Scene in Chilmark
Droves of people, all ages and descriptions, tromped across muddy fields from nearby parking lots, converging at the Chilmark Community Center to see remarkable films, meet filmmakers, and join fellow cinephiles for the ninth annual Martha's Vineyard Film Festival (MVFF), held this past weekend.
Teenagers emerged from winter hibernation, couples gathered at the picnic tables outside the festival's tent to discuss "Film Inc.," which screened Saturday morning, while a few 20-somethings paced the parking lot, smoking cigarettes or trying to get cell phone service.
Photos by Ralph Stewart
The setting provoked as much discussion as the films. The Community Center's lobby was completely transformed into a chic lounge by Chilmark resident Michele Mayhew. The old fluorescent lights were hidden under canopies of gauzy white cloth, and conversation areas were created with white chairs and couches, vases of tulips and ferns, while Wayne Cimball, an Arlington D.J., played mellow electronic music. The aroma of buttered popcorn and a buffet prepared by Scottish Bakehouse wafted from the kitchen.
Saturday, March 14, the International Shorts Program was screened at 1 pm to a nearly packed house. And still, a few audience members - feeling very at home - stretched out on the long white couches that filled the screening room.
Selected by curator Jeremy Mayhew of Chilmark, the 12 films, from China, Colombia, Italy, Spain, United Kingdom, and the United States, contained poignant humor. Leading the program was "Drop," a film by Vineyard native Janis Vogel. The compelling narrative and lush, kinetic cinematography distracted viewers from the fact that, at 31 minutes, it was by far the longest film to screen - all the others were between three and eight minutes. The film's rawness made the story seem real, which may explain the surprised murmurs when Island singer/songwriter Jemima James appeared playing a kindly convenience store clerk.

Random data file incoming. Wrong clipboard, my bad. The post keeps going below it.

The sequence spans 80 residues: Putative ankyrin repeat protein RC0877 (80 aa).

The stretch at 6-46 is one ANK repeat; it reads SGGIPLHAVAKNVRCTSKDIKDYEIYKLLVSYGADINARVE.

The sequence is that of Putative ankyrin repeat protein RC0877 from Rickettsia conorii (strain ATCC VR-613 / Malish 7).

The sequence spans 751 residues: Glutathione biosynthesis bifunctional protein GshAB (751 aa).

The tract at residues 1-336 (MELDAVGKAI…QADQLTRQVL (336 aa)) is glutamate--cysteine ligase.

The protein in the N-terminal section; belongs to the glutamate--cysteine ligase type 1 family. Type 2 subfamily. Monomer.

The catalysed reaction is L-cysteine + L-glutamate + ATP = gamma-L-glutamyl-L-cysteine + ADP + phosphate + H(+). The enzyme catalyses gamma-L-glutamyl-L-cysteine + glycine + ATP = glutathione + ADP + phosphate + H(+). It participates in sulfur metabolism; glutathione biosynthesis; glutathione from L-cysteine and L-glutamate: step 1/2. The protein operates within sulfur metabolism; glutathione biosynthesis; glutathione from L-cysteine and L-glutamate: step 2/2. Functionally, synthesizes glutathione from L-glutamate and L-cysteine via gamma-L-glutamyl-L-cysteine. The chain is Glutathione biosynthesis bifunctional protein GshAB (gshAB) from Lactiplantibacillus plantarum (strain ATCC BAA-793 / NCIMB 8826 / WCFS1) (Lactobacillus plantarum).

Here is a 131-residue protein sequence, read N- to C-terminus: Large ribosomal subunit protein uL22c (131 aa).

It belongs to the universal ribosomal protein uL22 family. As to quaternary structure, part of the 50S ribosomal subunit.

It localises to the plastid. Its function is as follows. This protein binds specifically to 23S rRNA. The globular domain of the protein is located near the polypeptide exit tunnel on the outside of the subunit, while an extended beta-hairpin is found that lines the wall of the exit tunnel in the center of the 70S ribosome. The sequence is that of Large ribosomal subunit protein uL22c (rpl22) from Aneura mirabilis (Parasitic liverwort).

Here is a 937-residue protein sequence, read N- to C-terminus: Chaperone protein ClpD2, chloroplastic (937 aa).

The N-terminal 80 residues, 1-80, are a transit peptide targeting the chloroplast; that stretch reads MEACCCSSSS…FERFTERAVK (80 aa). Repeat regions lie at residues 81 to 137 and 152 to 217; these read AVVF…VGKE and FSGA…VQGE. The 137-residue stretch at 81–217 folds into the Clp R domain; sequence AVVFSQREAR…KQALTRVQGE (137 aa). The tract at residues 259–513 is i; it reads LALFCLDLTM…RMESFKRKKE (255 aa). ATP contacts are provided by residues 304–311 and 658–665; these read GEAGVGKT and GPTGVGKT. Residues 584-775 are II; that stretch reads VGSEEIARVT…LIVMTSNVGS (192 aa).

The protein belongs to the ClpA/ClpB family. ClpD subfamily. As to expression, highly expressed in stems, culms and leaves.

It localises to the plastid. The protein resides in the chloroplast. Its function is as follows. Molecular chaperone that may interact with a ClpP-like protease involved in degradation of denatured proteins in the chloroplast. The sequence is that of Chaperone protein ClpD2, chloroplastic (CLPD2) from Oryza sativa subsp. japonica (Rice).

"Speechless," a British film about the absurdity of text messaging, got laughs mostly from older viewers, who seemed relieved to have their concerns addressed.
Michael Wellenreiter and Adam Carrigan's music video "Holy Most," featuring the Philadelphia band Prowler, imagined a black market alien auction in an abandoned warehouse.
"We like the ideas of cities and farms and aliens coming together in weird ways - we're Midwesterners," said Mr. Carrigan in a post-screening question-and-answer session that provided the audience with an intimate connection to the filmmaking process.
Also there to answer questions were Ms. Vogel and Kurt Kuenne, whose film, "Slow," was made by manipulating black and white photographs. Mr. Kuenne explained that his eight-minute short came about unexpectedly while he was working on other projects. "It was an accident," he said. "I guess I had nothing better to do that week."